[guest post by Janice Kersh]

The best content creators do just one thing differently — they edit.

When it comes to editing, you can go two ways:

1) You could hire an editor:

– on freelance websites like Digiserved and Upwork;

– on Fiverr — where for just $5 you can get your content edited;

– at a writing service: use the help of professional writers to do the editing for you.

2) You can learn some of the best editing hacks and implement them yourself. These powerful tricks will slam your content writing out of the park.

Scan for Tense Continuity

Before you move on to cutting out words and re-organizing phrases, check the tense of your writing, from start to finish. Especially if you write quickly, chances are you’ve mixed up past with present tense, etc.

In relation to your web content reader, you want to be speaking in present tense. They are “here now” and that’s how they should be addressed. If you’re telling a story from the past, you can move to past tense. If you’re projecting a desired result of a CTA, future tense can work.

Past Tense Example:

“He gained thousands of new followers.”

Present Tense Example:

“Gain thousands of new followers.”

Future Tense Example:

“You will gain thousands of new followers.”

Articles are more prone to mix up tense than landing pages, so pay extra close attention when editing “About” pages, blog posts, and FAQ answers.

Check for Wordy Statements

In the case that When you start noticing that you’re creating wordy statements in your writing, cut them out entirely. There’s no need to Don’t clutter up the page with unnecessary fluff. ⅙ of your words are likely to be removed by the final draft. Here’s a list of common, unnecessary phrases and what to replace them with.


  • “according to our data” with “we find.”
  • “take into consideration” with “consider.”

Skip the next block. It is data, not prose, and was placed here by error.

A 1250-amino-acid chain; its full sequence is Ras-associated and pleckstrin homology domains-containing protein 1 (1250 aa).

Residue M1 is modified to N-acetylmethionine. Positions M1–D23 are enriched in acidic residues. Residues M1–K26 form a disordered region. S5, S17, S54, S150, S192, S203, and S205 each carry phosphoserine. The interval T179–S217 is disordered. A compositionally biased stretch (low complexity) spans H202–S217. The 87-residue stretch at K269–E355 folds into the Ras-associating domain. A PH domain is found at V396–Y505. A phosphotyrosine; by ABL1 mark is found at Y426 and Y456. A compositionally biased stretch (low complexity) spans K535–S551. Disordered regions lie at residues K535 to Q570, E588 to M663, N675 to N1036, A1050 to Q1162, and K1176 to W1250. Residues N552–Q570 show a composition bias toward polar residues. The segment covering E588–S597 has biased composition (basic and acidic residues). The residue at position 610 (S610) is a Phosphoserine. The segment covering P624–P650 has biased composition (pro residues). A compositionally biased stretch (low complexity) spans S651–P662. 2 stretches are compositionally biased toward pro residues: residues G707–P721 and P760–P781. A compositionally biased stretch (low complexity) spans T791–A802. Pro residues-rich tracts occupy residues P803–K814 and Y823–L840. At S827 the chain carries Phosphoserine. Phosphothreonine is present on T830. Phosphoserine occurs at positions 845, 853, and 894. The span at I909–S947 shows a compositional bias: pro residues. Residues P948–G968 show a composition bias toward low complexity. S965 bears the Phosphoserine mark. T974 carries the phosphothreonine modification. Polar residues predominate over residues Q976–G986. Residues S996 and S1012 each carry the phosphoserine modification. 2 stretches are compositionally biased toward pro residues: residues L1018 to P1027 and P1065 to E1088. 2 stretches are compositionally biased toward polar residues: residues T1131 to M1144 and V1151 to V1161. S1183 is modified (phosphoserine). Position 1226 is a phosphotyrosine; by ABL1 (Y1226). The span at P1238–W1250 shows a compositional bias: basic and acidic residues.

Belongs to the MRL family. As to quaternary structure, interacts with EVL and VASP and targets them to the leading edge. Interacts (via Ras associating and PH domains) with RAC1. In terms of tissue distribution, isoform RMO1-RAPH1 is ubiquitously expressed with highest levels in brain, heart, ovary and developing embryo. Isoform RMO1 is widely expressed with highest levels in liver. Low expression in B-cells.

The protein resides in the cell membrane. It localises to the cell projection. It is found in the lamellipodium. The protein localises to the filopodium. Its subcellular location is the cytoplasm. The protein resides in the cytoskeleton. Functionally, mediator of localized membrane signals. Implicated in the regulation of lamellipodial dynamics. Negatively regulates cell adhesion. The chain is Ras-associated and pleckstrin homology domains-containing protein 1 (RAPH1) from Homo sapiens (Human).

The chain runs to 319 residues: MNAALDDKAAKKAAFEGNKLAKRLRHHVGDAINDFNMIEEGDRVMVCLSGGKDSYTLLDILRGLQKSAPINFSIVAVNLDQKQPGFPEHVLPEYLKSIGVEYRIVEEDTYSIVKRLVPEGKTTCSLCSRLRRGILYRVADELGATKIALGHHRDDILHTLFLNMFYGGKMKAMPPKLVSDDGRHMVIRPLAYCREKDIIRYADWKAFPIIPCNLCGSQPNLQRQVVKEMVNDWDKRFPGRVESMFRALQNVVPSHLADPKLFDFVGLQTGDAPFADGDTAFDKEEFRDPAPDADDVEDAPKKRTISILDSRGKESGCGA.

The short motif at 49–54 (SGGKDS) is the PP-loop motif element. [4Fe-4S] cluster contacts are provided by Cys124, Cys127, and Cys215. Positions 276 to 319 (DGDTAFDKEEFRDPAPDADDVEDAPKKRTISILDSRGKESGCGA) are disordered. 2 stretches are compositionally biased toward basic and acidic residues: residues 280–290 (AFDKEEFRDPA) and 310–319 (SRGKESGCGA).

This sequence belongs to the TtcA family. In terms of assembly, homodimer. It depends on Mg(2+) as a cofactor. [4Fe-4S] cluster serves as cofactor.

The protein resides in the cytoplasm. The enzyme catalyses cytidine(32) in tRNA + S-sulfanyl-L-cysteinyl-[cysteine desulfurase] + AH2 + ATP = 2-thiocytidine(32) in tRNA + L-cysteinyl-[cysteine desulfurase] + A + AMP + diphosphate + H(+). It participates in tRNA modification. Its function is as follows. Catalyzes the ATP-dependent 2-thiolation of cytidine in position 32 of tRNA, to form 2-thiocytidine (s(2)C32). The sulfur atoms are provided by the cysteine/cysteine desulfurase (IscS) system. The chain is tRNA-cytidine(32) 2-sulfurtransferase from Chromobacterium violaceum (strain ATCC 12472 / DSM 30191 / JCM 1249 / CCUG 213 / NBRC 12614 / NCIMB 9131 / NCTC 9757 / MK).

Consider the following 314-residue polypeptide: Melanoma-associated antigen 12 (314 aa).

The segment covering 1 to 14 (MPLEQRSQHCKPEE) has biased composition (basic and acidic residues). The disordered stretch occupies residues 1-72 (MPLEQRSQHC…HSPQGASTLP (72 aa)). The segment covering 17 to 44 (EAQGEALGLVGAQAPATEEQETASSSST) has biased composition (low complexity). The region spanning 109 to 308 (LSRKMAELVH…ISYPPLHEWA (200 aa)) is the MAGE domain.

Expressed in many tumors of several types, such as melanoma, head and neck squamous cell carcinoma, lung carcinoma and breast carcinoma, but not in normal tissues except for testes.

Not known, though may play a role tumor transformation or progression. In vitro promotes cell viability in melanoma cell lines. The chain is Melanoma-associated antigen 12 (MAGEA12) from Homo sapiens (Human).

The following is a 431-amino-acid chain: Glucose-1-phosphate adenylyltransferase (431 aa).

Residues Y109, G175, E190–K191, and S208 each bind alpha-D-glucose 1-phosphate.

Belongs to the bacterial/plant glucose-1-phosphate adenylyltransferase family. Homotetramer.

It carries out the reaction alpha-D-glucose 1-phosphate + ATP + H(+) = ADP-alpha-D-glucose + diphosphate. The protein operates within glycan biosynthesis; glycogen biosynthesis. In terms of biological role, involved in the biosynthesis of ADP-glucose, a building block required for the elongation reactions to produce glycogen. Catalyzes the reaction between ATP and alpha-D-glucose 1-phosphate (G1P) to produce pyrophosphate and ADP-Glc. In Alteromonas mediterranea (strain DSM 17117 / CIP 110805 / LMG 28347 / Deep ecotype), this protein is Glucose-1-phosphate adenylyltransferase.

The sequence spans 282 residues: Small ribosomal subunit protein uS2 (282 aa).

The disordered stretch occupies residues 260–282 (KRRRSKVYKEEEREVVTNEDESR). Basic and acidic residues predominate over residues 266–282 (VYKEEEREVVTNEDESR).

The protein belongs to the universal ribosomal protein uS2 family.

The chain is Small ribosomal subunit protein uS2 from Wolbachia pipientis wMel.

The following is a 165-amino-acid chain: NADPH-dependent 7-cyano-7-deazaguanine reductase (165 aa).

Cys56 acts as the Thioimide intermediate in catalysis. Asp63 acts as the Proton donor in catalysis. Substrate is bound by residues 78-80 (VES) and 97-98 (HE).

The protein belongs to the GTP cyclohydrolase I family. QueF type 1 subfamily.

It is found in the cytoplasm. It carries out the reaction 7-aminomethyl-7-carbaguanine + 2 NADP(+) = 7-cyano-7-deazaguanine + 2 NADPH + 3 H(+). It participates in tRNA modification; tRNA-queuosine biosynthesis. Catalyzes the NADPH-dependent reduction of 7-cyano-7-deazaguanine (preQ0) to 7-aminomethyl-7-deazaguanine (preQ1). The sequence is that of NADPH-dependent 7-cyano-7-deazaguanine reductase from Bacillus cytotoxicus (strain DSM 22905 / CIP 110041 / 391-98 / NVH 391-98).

• “regardless of” or “despite the fact that” with “although.”
  • “based on,” “due to,” or “in view of the fact that” with “because.”
  • “it is often the case that” with “often.”
  • “a majority of” with “most.”
  • “(a study) was carried out (to examine)” with “we examined.”
  • “in most cases” with “typically.”
  • “under circumstances wherein” or “in a situation” with “when.”
  • “is possible that” or “is able to” with “can.”
  • “in order to” or “in an effort” with “to.”
  • “in the event that” with “if.”

Include All Necessary Commas in List Statements

When writing out lists, be sure to use a comma between each item, after the conjunction.



She has one apple, three bananas, and an ice cream cone.


She has one apple, three bananas and an ice cream cone.

Replace Weak Words With Powerful Alternatives

One of the final editing steps to take is replacing weak words. Use a thesaurus to help you avoid word overuse. For your convenience, here’s a list of common web copy words to avoid and those to use sparingly.

Words to avoid in your web copy:

  • Was
  • Is
  • Are
  • Am
  • Went
  • Got
  • Stuff
  • Things

Words to use sparingly in web copy:

  • Used to
  • All
  • Very
  • Every
  • Important
  • Feel
  • Think
  • Never
  • Seem
  • Almost
  • Big
  • Small
  • Just
  • Have got

If you’ve used a lot of weak words, it is a fantastic idea to study up on “power words,” and make them a predominant part of your vocabulary.



Some of the best web copywriters hire an editor to transform their writing. If you want, you can do it yourself. Make sure your tense is consistent throughout a page (or at least makes sense for what you’re trying to say). Weed out wordy statements. Use a comma before the conjunction in list statements. Put power words in place of weak words in your writing.

Use this guide to make changes to a page on your website today, then monitor the conversion rate to see what a difference they make.


** About the Author: Janice Kersh is a freelance writer and content marketer in love with words. In her spare time, she loves excessive reading, eating sweets, and traveling. Janice’s recently started a blog of her own.